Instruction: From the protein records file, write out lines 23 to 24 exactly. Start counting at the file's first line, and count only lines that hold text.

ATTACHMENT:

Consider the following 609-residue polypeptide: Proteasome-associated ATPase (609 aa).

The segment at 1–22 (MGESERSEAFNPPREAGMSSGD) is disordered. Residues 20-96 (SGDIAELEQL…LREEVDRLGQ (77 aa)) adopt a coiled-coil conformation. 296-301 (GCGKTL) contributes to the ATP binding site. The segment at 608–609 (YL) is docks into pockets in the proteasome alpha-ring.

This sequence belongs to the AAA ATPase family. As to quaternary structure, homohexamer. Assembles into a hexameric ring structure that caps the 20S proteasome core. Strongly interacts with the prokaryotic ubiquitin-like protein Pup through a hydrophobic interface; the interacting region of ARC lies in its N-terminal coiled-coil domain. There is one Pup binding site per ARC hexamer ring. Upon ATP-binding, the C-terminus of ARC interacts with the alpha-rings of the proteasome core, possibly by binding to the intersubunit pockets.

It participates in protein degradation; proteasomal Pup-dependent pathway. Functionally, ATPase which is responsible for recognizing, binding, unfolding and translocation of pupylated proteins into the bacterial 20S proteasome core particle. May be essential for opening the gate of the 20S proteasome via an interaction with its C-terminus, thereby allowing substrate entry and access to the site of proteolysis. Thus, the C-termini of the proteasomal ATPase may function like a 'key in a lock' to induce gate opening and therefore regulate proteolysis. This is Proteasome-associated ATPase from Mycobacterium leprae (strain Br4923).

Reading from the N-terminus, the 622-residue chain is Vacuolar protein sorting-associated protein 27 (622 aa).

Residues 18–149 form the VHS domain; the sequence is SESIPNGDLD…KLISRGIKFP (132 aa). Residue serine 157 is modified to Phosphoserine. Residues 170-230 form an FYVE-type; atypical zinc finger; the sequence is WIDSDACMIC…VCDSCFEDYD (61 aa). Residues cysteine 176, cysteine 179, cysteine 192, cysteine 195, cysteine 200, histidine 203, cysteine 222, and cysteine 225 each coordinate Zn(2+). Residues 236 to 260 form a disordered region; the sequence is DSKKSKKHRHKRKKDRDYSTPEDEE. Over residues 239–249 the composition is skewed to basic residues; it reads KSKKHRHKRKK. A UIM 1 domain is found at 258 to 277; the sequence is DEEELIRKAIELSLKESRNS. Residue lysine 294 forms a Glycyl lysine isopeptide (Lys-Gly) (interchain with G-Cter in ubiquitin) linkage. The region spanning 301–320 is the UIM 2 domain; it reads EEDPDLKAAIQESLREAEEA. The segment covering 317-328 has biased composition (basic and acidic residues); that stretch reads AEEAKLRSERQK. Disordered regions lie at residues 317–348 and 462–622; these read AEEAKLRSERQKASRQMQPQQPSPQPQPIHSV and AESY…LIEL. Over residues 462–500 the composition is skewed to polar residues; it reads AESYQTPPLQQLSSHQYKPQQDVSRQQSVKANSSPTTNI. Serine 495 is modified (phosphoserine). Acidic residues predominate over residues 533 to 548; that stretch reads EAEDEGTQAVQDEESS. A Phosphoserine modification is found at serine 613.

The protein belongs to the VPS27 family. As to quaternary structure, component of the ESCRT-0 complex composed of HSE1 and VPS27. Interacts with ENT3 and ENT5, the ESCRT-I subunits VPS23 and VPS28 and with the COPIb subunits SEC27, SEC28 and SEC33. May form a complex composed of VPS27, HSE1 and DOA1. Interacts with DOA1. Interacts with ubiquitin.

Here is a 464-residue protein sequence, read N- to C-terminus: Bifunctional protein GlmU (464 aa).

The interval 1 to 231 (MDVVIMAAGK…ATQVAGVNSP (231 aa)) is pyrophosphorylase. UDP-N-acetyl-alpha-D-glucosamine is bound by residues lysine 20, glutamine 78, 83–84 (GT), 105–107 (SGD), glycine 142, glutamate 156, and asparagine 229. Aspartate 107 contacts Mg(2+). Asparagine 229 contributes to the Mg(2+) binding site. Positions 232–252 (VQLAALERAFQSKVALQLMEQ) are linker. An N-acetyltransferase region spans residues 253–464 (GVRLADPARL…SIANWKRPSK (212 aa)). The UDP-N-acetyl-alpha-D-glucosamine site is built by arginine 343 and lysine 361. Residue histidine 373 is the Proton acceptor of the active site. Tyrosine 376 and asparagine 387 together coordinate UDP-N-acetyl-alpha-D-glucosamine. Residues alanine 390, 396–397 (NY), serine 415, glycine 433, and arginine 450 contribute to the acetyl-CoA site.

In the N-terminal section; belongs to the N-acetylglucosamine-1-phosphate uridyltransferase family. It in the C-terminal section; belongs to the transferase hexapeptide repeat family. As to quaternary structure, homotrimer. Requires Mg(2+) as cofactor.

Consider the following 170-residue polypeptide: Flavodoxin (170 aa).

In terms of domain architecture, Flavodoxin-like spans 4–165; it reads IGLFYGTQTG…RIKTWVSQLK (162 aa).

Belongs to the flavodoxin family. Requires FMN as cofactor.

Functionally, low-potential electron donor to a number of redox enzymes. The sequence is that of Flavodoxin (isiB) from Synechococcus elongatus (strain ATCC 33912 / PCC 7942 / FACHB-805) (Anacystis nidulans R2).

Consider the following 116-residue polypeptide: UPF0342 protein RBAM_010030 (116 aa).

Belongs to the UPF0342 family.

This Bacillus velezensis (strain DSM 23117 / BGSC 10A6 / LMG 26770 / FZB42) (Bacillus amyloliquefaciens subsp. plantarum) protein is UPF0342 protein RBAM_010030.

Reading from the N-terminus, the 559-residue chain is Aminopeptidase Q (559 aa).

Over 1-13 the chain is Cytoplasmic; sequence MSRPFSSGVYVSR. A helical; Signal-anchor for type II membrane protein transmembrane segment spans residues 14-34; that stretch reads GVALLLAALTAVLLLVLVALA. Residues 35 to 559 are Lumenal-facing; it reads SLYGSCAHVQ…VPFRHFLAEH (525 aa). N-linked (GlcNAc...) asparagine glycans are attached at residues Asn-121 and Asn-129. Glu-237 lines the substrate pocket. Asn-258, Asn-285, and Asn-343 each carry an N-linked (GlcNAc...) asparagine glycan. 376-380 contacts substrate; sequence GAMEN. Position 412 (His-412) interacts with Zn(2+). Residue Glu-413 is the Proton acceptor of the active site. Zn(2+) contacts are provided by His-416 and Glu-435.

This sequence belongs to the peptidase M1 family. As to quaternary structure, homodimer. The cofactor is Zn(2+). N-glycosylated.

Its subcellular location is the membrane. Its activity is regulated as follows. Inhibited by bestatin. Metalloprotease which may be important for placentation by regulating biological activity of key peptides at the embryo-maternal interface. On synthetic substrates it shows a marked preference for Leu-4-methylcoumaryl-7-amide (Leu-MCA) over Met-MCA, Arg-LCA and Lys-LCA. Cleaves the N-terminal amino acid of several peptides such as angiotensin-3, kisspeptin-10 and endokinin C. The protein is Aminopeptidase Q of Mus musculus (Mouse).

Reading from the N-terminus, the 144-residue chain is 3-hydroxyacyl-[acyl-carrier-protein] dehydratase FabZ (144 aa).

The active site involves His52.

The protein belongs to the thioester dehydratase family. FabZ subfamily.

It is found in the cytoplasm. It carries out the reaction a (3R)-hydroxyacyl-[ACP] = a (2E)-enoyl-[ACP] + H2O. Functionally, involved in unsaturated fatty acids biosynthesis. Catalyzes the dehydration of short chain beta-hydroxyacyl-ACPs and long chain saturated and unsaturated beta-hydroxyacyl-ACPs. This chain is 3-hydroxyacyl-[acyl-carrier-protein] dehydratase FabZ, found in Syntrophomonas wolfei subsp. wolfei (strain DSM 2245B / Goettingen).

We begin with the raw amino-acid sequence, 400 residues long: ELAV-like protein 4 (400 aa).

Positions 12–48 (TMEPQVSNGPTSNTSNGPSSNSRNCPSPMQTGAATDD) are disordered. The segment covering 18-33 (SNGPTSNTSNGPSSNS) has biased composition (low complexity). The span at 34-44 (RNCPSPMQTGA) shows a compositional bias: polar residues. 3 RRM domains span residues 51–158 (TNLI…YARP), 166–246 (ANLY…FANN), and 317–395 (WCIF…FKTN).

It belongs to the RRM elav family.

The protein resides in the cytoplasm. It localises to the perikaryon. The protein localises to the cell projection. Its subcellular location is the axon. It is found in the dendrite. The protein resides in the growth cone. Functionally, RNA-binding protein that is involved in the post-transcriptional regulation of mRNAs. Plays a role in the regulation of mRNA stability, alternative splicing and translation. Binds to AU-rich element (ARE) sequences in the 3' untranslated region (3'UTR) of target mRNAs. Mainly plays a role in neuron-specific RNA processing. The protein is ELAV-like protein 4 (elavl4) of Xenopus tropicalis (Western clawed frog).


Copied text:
The active site involves His52.

The protein belongs to the thioester dehydratase family. FabZ subfamily.